Sunday, April 12, 2015


(20) Why Does Anna Have to Die?

Readers and critics have been debating this question ever since the novel was written, and will continue to debate it for as long as great literature lasts. Early on in their relationship Vronsky says to Anna, "There's a way out of every situation" (p. 200), but it seems there is no way out for Anna. The very artistic structure of the book has her doomed from the moment she first meets Vronsky.

Many readers and critics blame Tolstoy for Anna's relentless and inexorable path to perdition.The old man's fear and hatred of women (so they say), and, especially, of human sexuality is to blame. As one critic. Edward Wasiolek, has written, "Tolstoy sees sex as a massive intrusion on a person's being and a ruthless obliteration of the sanctity of personhood." Tolstoy's "views on sex were already extreme at the time he wrote "Anna Karenina;" they are bizarre today" (Wasiolek, Tolstoy, p. 154-55).

Among those shouting most vociferously in condemnation of Tolstoy's conservative morals was another Anna, the poet Anna Akhmatova: "Why should Anna have to be killed? As soon as she leaves Karenin. . . .  she suddenly becomes a fallen woman in Tolstoy's eyes, a traviata, a prostitute. Of course, there are pages of genius, but the basic morality is disgusting. . . .  Tolstoy is lying: he knew better than that. The morality of "Anna Karenina" is the morality of Tolstoy's wife, of his Moscow aunts" (cited in Isaiah Berlin, Personal Impressions, Viking Press, 1980).

I guess the big question here is whether the author's sense of aesthetics is hijacked in the writing of this novel by his moralistic impulses. In other words, is the novel ruined artistically by Tolstoy's insistence that Anna must die? Does Tolstoy prod her on to her death, or is her death motivated by the artistic logic of the composition. I think the latter.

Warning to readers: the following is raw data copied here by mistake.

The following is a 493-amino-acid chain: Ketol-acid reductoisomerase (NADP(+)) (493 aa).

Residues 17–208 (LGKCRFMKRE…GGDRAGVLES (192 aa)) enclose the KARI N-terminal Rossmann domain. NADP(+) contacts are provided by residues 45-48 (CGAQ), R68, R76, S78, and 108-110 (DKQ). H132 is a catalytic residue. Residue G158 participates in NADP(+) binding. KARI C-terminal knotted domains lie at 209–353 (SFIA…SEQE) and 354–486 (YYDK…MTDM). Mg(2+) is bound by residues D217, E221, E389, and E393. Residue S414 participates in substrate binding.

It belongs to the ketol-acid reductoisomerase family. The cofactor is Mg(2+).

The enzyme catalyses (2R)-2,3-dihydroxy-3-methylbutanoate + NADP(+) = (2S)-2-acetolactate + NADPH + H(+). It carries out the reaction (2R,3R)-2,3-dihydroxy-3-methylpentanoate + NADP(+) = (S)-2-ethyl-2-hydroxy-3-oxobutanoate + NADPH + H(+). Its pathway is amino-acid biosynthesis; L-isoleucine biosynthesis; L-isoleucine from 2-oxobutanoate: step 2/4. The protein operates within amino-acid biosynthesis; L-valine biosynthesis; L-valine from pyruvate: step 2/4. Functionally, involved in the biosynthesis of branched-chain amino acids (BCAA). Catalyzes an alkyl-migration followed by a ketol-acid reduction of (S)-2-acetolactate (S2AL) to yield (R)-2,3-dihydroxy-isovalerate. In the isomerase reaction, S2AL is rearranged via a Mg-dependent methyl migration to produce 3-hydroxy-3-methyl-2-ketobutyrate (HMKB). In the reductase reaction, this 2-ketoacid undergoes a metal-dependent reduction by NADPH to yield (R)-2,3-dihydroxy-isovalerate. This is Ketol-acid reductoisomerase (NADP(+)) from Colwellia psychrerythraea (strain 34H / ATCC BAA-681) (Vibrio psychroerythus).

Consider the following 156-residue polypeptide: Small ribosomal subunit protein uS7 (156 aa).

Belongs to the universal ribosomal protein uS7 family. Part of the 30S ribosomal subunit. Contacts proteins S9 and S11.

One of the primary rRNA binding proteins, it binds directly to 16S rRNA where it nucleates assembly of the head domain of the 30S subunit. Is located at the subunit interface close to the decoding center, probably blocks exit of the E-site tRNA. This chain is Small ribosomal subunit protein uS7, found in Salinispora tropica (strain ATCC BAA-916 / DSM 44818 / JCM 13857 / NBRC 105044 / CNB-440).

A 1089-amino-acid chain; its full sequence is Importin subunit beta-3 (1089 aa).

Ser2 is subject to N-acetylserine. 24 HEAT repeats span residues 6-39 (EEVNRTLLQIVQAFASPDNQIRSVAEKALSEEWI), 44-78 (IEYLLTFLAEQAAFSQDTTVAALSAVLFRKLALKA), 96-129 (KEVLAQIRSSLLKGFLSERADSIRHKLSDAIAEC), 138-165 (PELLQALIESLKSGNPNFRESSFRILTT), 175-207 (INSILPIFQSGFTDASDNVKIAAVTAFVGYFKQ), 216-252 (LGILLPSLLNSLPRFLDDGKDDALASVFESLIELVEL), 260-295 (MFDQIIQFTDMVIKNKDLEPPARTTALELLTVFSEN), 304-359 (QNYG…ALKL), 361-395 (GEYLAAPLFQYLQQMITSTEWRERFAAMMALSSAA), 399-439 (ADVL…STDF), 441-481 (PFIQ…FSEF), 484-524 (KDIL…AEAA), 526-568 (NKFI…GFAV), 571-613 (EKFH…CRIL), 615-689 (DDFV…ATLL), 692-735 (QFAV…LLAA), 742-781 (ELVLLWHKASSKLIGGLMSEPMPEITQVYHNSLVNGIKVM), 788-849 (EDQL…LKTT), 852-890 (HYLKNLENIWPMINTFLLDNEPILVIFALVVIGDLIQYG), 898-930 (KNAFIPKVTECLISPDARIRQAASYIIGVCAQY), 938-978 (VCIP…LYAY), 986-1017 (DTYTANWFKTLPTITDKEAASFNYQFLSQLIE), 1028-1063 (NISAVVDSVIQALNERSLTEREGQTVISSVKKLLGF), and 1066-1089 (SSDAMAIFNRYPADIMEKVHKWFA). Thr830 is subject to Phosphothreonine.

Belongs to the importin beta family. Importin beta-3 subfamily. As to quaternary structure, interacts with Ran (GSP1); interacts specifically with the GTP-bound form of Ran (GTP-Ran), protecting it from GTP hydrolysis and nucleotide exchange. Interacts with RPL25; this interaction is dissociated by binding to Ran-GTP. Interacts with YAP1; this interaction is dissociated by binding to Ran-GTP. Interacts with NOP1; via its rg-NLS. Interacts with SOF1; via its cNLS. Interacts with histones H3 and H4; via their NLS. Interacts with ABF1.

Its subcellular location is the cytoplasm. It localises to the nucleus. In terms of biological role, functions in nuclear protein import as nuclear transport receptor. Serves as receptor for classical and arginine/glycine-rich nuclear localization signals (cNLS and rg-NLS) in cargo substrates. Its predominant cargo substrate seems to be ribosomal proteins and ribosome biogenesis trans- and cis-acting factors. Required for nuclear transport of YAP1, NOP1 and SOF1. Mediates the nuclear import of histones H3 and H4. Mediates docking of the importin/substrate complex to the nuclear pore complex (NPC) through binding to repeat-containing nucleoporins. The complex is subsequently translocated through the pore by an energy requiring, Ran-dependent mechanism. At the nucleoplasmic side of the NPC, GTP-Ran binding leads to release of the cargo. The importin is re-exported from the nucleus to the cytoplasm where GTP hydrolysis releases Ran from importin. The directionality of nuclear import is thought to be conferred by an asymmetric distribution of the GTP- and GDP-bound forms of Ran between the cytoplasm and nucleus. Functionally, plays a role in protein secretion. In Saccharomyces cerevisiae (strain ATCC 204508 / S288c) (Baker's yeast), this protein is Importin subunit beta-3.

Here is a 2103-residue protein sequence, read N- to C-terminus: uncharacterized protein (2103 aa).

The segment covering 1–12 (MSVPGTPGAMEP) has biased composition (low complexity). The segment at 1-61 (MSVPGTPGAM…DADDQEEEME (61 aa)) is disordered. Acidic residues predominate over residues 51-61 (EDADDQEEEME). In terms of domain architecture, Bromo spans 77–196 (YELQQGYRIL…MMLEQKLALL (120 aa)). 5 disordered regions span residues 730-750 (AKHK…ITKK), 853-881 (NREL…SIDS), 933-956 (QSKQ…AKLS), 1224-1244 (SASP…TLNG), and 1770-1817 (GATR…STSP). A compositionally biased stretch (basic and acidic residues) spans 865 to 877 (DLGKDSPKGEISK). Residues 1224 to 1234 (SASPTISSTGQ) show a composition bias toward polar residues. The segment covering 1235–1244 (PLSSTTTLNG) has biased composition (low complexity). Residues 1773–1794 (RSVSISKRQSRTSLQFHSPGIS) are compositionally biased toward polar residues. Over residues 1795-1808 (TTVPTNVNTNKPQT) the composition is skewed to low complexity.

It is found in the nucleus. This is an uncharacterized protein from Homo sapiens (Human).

It is made clear, time and again, that Anna's spirit is broken when she is ostracized by the corrupt society to which she belongs. She is stuck in a kind of limbo; her situation is undefined, and she is forced to live in this in-between for years. She is guilty over leaving her son Seryozha, she judges herself harshly, as "an immoral worthless woman."

Furthermore, in contrasting the Kitty-Lyovin relationship throughout the book to that of Anna-Vronsky, Tolstoy's main point seems to be that a marriage based almost solely on passionate physical attraction must inevitably self-destruct over time. World literature from time out of mind has dealt with the eros-thanatos business, the way that sexual ecstasy and death are boon companions. Suicide has been associated with romantic passionate love ever since passionate love has existed. So insisting that "Anna does not have to die" strikes me as somewhat ingenuous.

I believe that a good place to begin, for anyone setting out to read Tolstoy's greatest novel "Anna Karenina," is with a quotation from Rebecca West's masterpiece, Black Lamb and Grey Falcon.This passage could even serve as an epigraph to Tolstoy's novel:

"Only part of us is sane; only part of us loves pleasure and the longer day of happiness, wants to live to our nineties and die in peace, in a house that we built, that shall shelter those who come after us.The other half of us is nearly mad. It prefers the disagreeable to the agreeable, loves pain and its darker night despair, and wants to die in a catastrophe that will set back life to its beginnings and leave nothing of our house save its blackened foundations."

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